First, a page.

Dynamic Data Exchange

Adversaries may use Windows Dynamic Data Exchange (DDE) to execute arbitrary commands. DDE is a client-server protocol for one-time and/or continuous inter-process communication (IPC) between applications. Once a link is established, applications can autonomously exchange transactions consisting of strings, warm data links (notifications when a data item changes), hot data links (duplications of changes to a data item), and requests for command execution.
Objecting Linking and Embedding (OLE), or the ability to link data between documents, was originally implemented through DDE. Despite being superseded by Component Object Model, DDE may be enabled in Windows 10 and most of Microsoft Office 2016 via Registry Keys.
Microsoft Office documents can be poisoned with DDE commands, directly or through embedded files, and used to deliver execution via Phishing campaigns or hosted Web content avoiding the use of Visual Basic for Applications (VBA) macros. DDE could be leveraged by adversary operating on compromised machine who does not have access to a Command and Scripting Interpreter
Windows Dynamic Data Exchange (DDE) is a client-server protocol for one-time and/or continuous inter-process communication (IPC) between applications. Once a link is established, applications can autonomously exchange transactions consisting of string, warm data links (notifications when a data item changes), hot data links (duplications of changes to a data item), and requests for command execution.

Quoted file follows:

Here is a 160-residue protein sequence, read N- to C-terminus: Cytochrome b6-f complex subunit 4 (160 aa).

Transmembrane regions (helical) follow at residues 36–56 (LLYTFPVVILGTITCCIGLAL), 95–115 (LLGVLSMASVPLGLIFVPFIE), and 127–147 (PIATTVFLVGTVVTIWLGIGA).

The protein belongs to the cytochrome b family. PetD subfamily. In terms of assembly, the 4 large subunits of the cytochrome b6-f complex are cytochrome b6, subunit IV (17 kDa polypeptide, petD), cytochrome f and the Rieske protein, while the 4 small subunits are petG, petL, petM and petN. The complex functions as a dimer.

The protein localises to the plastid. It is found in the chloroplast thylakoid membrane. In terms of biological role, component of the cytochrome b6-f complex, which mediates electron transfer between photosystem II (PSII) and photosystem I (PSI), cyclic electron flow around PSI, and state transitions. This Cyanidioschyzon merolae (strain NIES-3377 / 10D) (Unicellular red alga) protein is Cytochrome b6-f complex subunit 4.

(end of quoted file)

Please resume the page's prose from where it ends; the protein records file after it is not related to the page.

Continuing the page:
Example:
In the following example will setup a simple DDE command that will use PowerShell to execute a Nishang Reverse Shell that will connect back to my attacker machine.
As of 2017 some products don't support DDE no more, but Excel and Outlook do still by default
I will open a new excel spreadsheet and type the syntax into the formula box on the A1 cell
On the formula field we will write the following syntax. If you receive a formula error it will usually highlight where the error is located.
Command
With this we save and re-open the File, we will have a server running and a listener on our attacking machine to receive the connection back to us.
Once the user opens the file an Update button and a Security Warning will be shown on the upper section of the spreadsheet
Once the update is accepted a second prompt will be shown for trusting the external resource.
Click Yes and we see our code ran successfully and we receive a connection back to our machine
Demo: